$30m Capricorn Coast development clears final hurdle
A $30 MILLION residential and retail development set to change the face of Yeppoon's foreshore has been given the official green light - but not without controversy.
Livingstone Shire Council on Tuesday approved a development application which effectively allows the buildings from The Strand Hotel bottleshop on Anzac Parade to Queen Street, to be bulldozed to make way for the seven-storey, 45-unit, Mint Apartments complex.
Under the plans submitted, The Strand Hotel will remain as is.
Obstacles which threatened to derail the project emerged on Tuesday as councillors considered the development application lodged by Brookport Holdings.
It was revealed that the applicant's submission provided for 79 car parks which fell short of the local authority's requirement under the Livingstone Planning Scheme 2018.
It was also revealed the scheme set a six-storey limit and this application was for seven.
This caused lengthy debate around the council table.
Adding further pressure to councillors was the fact that the applicant had, in previous discussions with council officers, refused to budge on the numbers.
Furthermore, if councillors were unable to reach a decision on Tuesday, the statutory timeframe for the application would pass, and as such, the outcome would be "a deemed refusal".
That could have resulted in a costly trip to a planning court if the applicant wished to take such a course of action.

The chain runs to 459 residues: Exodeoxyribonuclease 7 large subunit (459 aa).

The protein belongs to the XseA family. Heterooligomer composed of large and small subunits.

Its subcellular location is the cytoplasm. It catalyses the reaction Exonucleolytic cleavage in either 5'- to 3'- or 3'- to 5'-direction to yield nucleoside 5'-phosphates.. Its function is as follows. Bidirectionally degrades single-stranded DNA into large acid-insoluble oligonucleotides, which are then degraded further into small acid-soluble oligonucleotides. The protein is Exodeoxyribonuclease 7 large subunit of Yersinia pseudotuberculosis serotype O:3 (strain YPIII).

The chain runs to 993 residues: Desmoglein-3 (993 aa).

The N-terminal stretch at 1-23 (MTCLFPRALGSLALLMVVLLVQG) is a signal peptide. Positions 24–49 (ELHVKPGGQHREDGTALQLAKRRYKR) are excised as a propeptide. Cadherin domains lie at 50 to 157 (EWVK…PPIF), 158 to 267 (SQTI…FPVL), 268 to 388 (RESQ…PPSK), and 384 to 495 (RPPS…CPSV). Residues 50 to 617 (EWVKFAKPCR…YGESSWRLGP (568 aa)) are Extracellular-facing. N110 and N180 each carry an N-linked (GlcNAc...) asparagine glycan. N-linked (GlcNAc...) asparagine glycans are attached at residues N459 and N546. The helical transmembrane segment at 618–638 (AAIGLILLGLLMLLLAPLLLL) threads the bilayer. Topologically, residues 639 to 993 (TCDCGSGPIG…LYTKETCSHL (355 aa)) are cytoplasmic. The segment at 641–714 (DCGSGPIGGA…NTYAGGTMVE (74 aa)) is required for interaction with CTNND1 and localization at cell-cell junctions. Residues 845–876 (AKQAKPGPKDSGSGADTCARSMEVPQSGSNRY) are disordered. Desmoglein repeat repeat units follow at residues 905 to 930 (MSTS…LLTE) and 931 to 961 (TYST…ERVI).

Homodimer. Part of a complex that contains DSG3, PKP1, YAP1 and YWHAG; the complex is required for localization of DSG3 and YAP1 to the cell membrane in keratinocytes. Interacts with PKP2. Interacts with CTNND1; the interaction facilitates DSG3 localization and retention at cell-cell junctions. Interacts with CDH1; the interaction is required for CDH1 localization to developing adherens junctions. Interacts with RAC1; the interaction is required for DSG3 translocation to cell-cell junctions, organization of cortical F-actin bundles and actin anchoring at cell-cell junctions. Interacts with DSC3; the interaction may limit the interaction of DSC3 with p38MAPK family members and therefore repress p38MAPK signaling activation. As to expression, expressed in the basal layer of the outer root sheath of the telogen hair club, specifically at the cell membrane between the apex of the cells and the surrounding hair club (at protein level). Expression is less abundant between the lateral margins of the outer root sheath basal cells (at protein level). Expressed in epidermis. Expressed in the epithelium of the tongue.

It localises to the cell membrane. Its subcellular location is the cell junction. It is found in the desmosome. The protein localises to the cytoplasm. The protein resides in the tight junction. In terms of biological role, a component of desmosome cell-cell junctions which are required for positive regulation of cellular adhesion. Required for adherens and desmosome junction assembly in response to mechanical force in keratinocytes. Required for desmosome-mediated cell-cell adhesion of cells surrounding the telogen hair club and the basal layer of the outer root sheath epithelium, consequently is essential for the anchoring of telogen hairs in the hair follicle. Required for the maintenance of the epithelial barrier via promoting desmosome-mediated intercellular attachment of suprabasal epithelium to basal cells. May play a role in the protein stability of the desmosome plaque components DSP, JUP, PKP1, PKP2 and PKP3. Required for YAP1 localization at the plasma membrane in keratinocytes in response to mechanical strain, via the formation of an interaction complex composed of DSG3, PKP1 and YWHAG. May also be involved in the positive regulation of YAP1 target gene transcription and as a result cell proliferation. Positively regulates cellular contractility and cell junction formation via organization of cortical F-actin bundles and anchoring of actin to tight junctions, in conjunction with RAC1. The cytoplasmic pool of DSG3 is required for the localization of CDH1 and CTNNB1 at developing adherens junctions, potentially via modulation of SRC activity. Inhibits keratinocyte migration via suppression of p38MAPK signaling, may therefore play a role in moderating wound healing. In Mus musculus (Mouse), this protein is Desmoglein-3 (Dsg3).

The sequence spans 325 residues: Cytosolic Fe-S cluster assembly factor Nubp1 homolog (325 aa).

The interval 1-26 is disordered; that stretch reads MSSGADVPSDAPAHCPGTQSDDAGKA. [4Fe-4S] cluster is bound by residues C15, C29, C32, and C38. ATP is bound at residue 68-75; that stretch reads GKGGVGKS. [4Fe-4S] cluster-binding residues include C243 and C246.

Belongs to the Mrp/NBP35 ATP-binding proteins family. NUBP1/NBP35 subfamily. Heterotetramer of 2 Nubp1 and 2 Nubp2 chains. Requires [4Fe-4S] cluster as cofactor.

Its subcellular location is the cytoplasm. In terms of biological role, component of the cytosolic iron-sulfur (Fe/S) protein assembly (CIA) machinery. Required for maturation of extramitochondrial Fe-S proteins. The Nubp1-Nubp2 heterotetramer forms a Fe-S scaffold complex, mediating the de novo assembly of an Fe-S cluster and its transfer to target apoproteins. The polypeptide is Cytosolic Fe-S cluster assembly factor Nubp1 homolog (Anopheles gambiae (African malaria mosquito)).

Cr Glenda Mather said she did not like the position the council had been forced into.
"They (applicant) are forcing us into a corner (by saying) you either approve it, or refuse it, we'll go to court - that's really what it says to me and I don't like that," Cr Mather said.
"And the fact that they weren't prepared to let it lie on the table to negotiate further at this stage, that disappoints me.
"I would have liked the opportunity for us to negotiate further.
"Because the way I see it, in black and white, this is an overdevelopment of a site.
"They can't provide what's necessary to comply with the planning scheme, not only with the height but with the car parks."
Council officers recommended the authority approve the development application subject to stringent conditions.
In relation to car parking, the condition was that the residential component of the development provided a minimum of 57 standard off-street parking spaces.
In addition, the commercial component was to provide at least 38 of these parking spaces.
Cr Jan Kelly spoke in favour of the recommendation from officers.
"I have always, in my six plus years at this table, made no claim to be a town planner," she said.
"I rely on officer's recommendations.
"I recognise the officers in the planning area are qualified, they understand the legislation of the planning act, and all of the other legislative requirements.
"Our planning act does require a maximum of six storeys and our officers are recommending this one that has got seven storeys.
"I'm satisfied the officers are satisfied that this is acceptable, and I have every confidence in what they're putting in the conditions."
The council meeting heard that during the public consultation process for this development application at the end of last year, not one submission was received.
A number of councillors expressed their surprise at this.
"There has not been one single comment back from the public in regard to this one - no adverse comments have come through," Cr Kelly said.
"If the public have not come forward with any submissions against this application, then I have to work on the assessment and the assumption that the public are supportive of it."
Before the development application was discussed, Mayor Bill Ludwig declared a perceived conflict of interest and left the meeting.
Of the councillors who remained, Jan Kelly, Pat Eastwood, Nigel Hutton, Tom Wyatt and Adam Belot supported the recommendation from officers.
Only Cr Mather voted against it.